This workshop was held at the annual MCN Conference on Tuesday, November 1, 2016.
In recent years, museums have begun to focus on making their websites accessible, not only to comply with federal regulations but also because an accessible site signals a museum’s commitment to welcoming visitors with a range of needs. For blind and low vision visitors, visual information is key to making a website useful; this is especially true for museum sites, with their image-heavy designs. And museums with image description projects find that these descriptions–many of them creative, lyrical, and profound–are useful to all website visitors, not just the blind. Unfortunately, describing images is rarely a part of a museum’s content workflow.
This hands-on workshop provided training in describing images using methods developed by the Art Beyond Sight Institute as a starting point for describing a shared set of images as a group. Attendees practiced authoring short (alt) and long descriptions together, analyzing with the facilitators what elements support a good and useful description.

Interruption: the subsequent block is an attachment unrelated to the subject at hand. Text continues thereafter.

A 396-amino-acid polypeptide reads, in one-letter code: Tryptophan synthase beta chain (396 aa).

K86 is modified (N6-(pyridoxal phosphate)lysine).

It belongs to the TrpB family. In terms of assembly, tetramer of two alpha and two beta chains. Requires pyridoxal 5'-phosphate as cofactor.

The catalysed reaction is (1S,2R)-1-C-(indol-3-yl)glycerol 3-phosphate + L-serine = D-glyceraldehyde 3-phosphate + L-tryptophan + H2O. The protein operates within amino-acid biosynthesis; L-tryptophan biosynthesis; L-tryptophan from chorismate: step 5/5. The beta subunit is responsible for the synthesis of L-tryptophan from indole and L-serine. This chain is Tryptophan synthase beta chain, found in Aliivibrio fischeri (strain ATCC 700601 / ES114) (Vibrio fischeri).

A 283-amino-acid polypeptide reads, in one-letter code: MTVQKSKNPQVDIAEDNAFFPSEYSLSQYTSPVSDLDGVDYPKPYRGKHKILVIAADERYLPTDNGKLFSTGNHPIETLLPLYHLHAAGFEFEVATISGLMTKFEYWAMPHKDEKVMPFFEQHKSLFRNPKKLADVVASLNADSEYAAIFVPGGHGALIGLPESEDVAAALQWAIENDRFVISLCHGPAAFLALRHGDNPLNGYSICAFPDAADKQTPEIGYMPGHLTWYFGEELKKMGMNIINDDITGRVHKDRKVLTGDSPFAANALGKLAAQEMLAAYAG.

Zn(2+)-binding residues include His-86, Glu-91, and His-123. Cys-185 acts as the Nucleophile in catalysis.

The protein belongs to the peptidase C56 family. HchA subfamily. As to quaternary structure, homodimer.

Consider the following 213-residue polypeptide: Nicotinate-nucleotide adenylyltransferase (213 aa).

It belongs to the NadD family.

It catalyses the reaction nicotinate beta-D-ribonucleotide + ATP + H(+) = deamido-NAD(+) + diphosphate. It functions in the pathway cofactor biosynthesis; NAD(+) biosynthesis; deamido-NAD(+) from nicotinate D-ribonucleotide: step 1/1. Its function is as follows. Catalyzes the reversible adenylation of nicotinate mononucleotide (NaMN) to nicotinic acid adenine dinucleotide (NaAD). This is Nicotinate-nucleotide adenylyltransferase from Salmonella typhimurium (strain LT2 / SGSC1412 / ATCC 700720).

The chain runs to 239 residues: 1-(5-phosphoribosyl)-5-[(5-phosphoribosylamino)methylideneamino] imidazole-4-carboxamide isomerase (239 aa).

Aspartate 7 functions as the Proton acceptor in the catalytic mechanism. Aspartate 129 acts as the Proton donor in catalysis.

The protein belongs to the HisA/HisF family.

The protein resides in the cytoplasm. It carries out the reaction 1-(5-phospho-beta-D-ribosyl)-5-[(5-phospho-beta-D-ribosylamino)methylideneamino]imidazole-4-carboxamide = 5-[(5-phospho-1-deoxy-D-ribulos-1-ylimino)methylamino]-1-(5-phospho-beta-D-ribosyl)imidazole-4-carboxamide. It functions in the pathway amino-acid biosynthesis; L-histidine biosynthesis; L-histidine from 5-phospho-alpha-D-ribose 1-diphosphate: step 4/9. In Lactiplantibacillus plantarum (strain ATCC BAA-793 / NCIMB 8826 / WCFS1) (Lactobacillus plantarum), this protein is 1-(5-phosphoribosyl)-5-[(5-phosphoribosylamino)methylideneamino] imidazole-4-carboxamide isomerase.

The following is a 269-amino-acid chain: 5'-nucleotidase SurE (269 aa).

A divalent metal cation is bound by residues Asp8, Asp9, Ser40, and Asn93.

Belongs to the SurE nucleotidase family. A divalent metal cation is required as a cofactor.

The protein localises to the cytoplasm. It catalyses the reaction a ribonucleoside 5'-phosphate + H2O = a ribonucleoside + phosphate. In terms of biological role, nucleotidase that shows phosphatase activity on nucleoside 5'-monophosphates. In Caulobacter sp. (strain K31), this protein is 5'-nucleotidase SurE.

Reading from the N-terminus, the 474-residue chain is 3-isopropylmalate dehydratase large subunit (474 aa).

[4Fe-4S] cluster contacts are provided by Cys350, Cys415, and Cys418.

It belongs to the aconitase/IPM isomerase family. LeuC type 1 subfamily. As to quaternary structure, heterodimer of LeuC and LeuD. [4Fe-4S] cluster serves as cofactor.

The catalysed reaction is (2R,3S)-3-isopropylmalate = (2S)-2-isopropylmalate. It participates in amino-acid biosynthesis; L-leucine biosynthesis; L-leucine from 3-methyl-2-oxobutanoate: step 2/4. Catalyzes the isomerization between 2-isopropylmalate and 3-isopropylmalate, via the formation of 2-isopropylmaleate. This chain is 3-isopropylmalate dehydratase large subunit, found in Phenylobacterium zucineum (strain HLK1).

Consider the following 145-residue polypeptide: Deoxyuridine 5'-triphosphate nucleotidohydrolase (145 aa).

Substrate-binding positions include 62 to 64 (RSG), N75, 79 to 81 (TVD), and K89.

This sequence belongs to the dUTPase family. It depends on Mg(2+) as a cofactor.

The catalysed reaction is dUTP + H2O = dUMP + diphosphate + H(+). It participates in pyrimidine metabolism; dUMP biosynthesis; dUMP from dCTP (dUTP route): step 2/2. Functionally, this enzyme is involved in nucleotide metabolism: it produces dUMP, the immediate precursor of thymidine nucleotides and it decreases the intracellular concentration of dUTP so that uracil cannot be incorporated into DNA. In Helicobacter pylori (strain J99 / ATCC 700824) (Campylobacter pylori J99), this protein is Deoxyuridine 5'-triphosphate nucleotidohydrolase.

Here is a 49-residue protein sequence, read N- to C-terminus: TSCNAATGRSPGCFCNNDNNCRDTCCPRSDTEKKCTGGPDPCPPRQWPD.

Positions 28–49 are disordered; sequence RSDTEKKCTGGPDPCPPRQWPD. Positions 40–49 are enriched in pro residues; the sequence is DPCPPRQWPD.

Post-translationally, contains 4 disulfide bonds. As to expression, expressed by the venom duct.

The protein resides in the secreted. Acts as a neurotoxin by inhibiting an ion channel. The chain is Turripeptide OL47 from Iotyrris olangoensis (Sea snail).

The workshop reviewed the MCA Chicago case study to prepare attendees to implement a visual description project at their home organization. We looked at staffing, workflow, and technology models and needs, as well as questions of policy (including standards and vetting of descriptions) and how to develop local guidelines for descriptions of many image types–including collection, event, and exhibition images–as well as decorative and graphical elements. Furthermore, the group discussed other applications for visual descriptions and ideas about how to advocate for visual description projects with institutional leadership, boards, and funders.
The workshop was led by Susan Chun, Chief Content Officer at the Museum of Contemporary Art Chicago, Anna Chiaretta Lavatelli, Director of Digital Media at the MCA, and Sina Bahram, accessibility advocate, expert, and consultant. The three have recently collaborated to develop to implement visual description across the MCA’s website.